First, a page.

The concept of sabotage was discussed. There is a distinction between violence against property (sabotage) and violence against people (terrorism). These days, unfortunately, the two seem to have merged.
Until the early 1960s, the African National Congress had only ever supported non-violent civil disobedience. But when the ANC was banned and it couldn’t engage in peaceful protest it had to engage in sabotage. That meant damage to property, telegraph lines and buildings.
We started to explore whether we would engage in violence against property. A good example was at the Australian swimming championships [to select an Australian team to go to South Africa] that were held at Drummoyne pool and Meredith Burgmann and others threw dye into the pool, making it opaque. Sabotage. It stopped the swimming carnival.
Peter Hain [MP and now leader of the House of Commons] was the leader of the movement in England, and we brought him out to discuss tactics. We asked how he felt about sporting facilities being damaged and he wouldn’t have a bar of it. But, as the rugby tour of 1971 continued and we weren’t succeeding in stopping matches, we felt something more drastic should happen.
Two members of the BLF proceeded to cut down the goalposts at the Sydney Cricket Ground and were arrested. They were engaging in sabotage.
Did you feel at all threatened during the campaign?
There was a lot of anger on both sides. As well as the police attacking us quite ruthlessly, we had to deal with rugby vigilantes, who were determined we wouldn’t interrupt their games. There was also the extreme right. I remember at several of our meetings and demos we were threatened by neo-Nazis, and it certainly seemed the South African government was funding them.
At the beginning of 1971, about 10 of us were meeting when six neo-Nazis started attacking. No one was seriously injured. Some people were worried about reds under the beds, but I was more worried about Nazis! On two occasions Neo-Nazis were convicted of assaulting me.
You didn’t succeed in stopping any of the games? Did you think you’d in some way failed?
We didn’t manage to stop the rugby tour, but the South African cricketers were due to tour a few months later and the head of the Cricket Board, Don Bradman, began writing to us. We would then write to Hassan Hower, the head of the Non-White Cricket Board in South Africa, who would answer the issues Bradman was raising. We’d then write back to Bradman with all this information.
He must have begun to realise that what he was being told by the white cricket authorities was bullshit. It was an incredible victory when Bradman decided to cancel the cricket tour on moral grounds. We were sure it would have given heart to non-white South Africans, and of course it helped increase the isolation of white South Africa.
Any other reflections on your involvement with the AAM?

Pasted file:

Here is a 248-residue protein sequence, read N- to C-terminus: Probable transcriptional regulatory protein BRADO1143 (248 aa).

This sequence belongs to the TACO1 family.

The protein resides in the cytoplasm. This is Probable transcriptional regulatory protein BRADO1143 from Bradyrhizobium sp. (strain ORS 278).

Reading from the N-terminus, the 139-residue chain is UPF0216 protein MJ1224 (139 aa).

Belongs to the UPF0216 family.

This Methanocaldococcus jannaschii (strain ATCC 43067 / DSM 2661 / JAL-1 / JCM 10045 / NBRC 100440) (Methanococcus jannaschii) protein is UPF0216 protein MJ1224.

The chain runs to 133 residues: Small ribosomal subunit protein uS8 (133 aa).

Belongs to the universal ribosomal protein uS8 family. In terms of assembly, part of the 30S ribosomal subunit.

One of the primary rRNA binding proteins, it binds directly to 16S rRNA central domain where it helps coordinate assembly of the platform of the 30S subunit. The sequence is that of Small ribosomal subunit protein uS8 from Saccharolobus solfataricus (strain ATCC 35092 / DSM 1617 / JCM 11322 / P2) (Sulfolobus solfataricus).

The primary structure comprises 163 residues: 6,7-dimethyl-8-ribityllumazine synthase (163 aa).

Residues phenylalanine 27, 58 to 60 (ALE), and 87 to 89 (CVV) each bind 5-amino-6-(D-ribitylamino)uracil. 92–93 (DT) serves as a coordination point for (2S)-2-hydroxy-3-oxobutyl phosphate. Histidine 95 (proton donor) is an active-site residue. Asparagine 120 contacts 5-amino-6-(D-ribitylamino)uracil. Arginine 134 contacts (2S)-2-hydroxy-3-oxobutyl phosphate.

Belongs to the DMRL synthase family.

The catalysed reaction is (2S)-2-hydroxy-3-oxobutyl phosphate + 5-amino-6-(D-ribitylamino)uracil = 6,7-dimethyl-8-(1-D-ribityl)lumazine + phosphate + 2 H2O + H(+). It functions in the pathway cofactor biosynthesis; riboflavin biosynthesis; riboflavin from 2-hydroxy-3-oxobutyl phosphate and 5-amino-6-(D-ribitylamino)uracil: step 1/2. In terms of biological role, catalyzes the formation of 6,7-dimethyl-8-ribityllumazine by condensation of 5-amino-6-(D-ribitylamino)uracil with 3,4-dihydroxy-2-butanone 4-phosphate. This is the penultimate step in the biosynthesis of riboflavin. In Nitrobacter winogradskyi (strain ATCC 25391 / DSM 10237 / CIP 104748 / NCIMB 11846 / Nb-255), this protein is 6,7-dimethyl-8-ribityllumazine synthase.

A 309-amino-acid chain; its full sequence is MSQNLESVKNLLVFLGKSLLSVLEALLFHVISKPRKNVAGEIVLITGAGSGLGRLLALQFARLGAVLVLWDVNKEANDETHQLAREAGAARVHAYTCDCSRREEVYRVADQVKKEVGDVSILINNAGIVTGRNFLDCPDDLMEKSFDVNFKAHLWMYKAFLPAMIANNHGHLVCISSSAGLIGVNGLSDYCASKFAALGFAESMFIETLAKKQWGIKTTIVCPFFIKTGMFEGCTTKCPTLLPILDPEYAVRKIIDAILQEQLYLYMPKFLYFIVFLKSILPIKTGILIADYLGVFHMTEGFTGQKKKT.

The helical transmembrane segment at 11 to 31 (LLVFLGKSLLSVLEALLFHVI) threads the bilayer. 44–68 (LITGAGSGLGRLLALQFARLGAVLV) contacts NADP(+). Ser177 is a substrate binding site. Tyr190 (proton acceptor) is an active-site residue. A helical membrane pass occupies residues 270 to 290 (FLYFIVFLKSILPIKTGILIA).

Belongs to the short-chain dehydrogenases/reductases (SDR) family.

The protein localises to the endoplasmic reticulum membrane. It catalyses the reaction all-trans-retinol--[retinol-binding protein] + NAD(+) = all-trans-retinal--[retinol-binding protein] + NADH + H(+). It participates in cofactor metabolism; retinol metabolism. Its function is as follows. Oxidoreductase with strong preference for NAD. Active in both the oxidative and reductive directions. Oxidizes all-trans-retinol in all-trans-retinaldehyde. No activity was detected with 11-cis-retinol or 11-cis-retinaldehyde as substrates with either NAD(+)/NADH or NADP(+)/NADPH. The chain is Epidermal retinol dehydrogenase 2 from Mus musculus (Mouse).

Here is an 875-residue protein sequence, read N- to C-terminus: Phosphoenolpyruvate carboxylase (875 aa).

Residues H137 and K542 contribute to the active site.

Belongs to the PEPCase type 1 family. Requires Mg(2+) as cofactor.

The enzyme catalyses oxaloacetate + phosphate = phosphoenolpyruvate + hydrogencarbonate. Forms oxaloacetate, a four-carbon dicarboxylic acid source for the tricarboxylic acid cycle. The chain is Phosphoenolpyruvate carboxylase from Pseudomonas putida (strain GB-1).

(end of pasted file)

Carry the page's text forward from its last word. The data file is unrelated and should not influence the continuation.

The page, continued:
Kierkergard once said, “Life has to be lived forward but can only be understood backwards”. My life kept moving from schoolteacher to a full-time paid activist, to anarchist/squatter before I went back to academia where I tried to bring my politics into teaching. Since then, and with the recent downsizing of universities, I’ve returned to direct-action activism.
The terrorist attacks on the US — retaliation from the Third World to provocations by the First World — has reset the world agenda for the worse, and many of the things we once fought for might need to be fought for again.
[Peter McGregor was a convener of the Anti-Apartheid Movement in Australia along with Meredith Burgmann (now president of Legislative Coucil, NSW Parliament) and Denis Freney (since deceased). James Middleton is an independent filmmaker. Political Football was shown on ABC TV on November 17.]
From Green Left Weekly, December 7, 2005. Visit the Green Left Weekly home page.
Seeking the truth about the Vietnam War
24 June 1998 Green Left Weekly
Cultural Battles: the meaning of the Viet Nam-USA war By Peter McGregor, Scam Publications -- 1998, 214 pp., $16.95 (pb)
Review by Brendan Doyle
As a contemporary of Peter McGregor who, like him, was first politicised by the Vietnam War, I welcome this collection of essays from a committed internationalist who has always sought the truth and shunned ideological straitjackets.
These essays, spanning the years 1976 to 1997, were first published as pamphlets, articles and reviews in the left press and media journals.
The wide-ranging pieces include reflections on the antiwar movement in the '70s, analyses of film and TV accounts of the war and commentary on the role of the media in selling the war to the public.
In the best of them, McGregor writes with uncommon clarity and even-handedness, while retaining the passion of personal commitment. Johanna Trainor's photographs of Vietnam's people and landscape add visual impact to the collection.
Why “Cultural Battles”? McGregor explains in his introduction: “Because the war became so controversial, and because it seemed the West was defeated, battles for the war's ideological meaning and status have continued long after the fighting ended in 1975.”
Already in 1976, McGregor was questioning the propaganda from both sides about what was actually going on in Vietnam. This is revealed by the first piece, a May Day leaflet. Not satisfied with representations of the fall of Saigon as “national liberation” or “people's revolution”, McGregor asks whether such theories were more attempts to maintain the purity of a party line than to grapple with the complex reality. Recent writings by former North Vietnamese soldiers such as Duong Thu Huong and Bao Ninh have justified those questions.
“Reconciliation or Retribution” is an account of a visit McGregor made to Vietnam in 1988 at the invitation of the Vietnamese government. He describes an official ceremony at which prisoners were released after 13 years of re-education. He goes on to question the meaning of the “liberation” of South Vietnam, and discusses the extent and nature of retribution against supporters of the Saigon regime. He also presents evidence that, contrary to US propaganda, the vast majority of former opponents were eventually released.